In the Journals

Hospital cleaning bundle reduces VRE infections by 37%

A novel cleaning bundle improved cleaning thoroughness and reduced vancomycin-resistant enterococci, or VRE, infections by 37% in almost a dozen hospitals in Australia, according to results from the REACH study.

“The hospital environment is a reservoir for the transmission of microorganisms that can lead to infection. Some microorganisms can survive in-hospital for several months, posing an ongoing transmission risk unless removed by cleaning,” Brett G. Mitchell, PhD, professor of nursing at Avondale College in Wahroonga, Australia, and colleagues wrote in The Lancet Infectious Diseases.

Mitchell and colleagues noted that frequently touched hospital surfaces are important reservoirs of nosocomial infections, and that prior studies have focused on the cleaning of common “touch points.”

“Evidence also suggests that patients admitted to a room that was previously occupied by another patient with a multidrug-resistant organism are at increased risk of subsequent colonization and infection with that organism,” they wrote. “This finding suggests that current cleaning practices fail to reduce the risk of acquisition and highlights the critical role of hospital cleaning, also known as environmental hygiene, in infection prevention and control.”

The multicenter, randomized trial was conducted in 11 acute-care hospitals in Australia. From May 9, 2016, through July 30, 2017, Mitchell and colleagues implemented an evidence-based cleaning bundle — explained in detail in an appendix — with five components. The bundle “makes recommendations on optimal types of cleaning agents, frequency of cleaning, cleaning techniques, auditing strategies, environmental cleaning staff training, and creating a hospital-wide commitment to improved cleaning,” the authors wrote.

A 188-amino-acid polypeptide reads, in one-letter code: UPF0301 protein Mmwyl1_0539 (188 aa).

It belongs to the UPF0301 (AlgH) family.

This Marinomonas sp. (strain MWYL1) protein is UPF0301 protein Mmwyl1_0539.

According to the study, during the preintervention phase, there were 230 cases of VRE infection, 362 cases of Staphyloccous aureus bacteremia and 968 cases of Clostridioides difficile infection, for 3,534,439 occupied bed-days. During the intervention, infections dropped to 50 cases of VRE infection, 109 of S. aureus bacteremia and 278 C. difficile infections over 1,267,134 occupied bed-days, they reported.

Following the intervention, VRE infections fell from 0.35 to 0.22 per 10,000 occupied bed-days (RR = 0.63; 95% CI, 0.41-0.97). However, the researchers noted that the incidences of S. aureus bacteremia and C. difficile did not change significantly. Additionally, according to the study, the intervention increased the proportion of frequent “touch points” that were cleaned from 55% to 76% in bathrooms and 64% to 86% in bedrooms, as determined by fluorescent markers.

“The intervention is broadly applicable to cleaning in any hospital, throughout the continuum of care, because it does not solely focus on discharge cleaning,” Mitchell and colleagues concluded.

“We have shown the benefits using a bundle that accommodates the complexity of hospital environments and allows for better consideration of culture and context, and hopefully greater ownership by hospitals. As a result, the findings of this study are relevant to hospitals internationally. We recommend that health services and policymakers that are interested in reducing vancomycin-resistant enterococci infections by improving hospital cleaning should consider both this bundle and our implementation approach.” – by Caitlyn Stulpin

Disclosures: All authors report receiving grants from the Australian National Health and Medical Research Council, and nonfinancial support from Kimberly-Clark Professional, Ecolab and Whiteley Corporation, during the conduct of the study. Please see the study for all other relevant financial disclosures.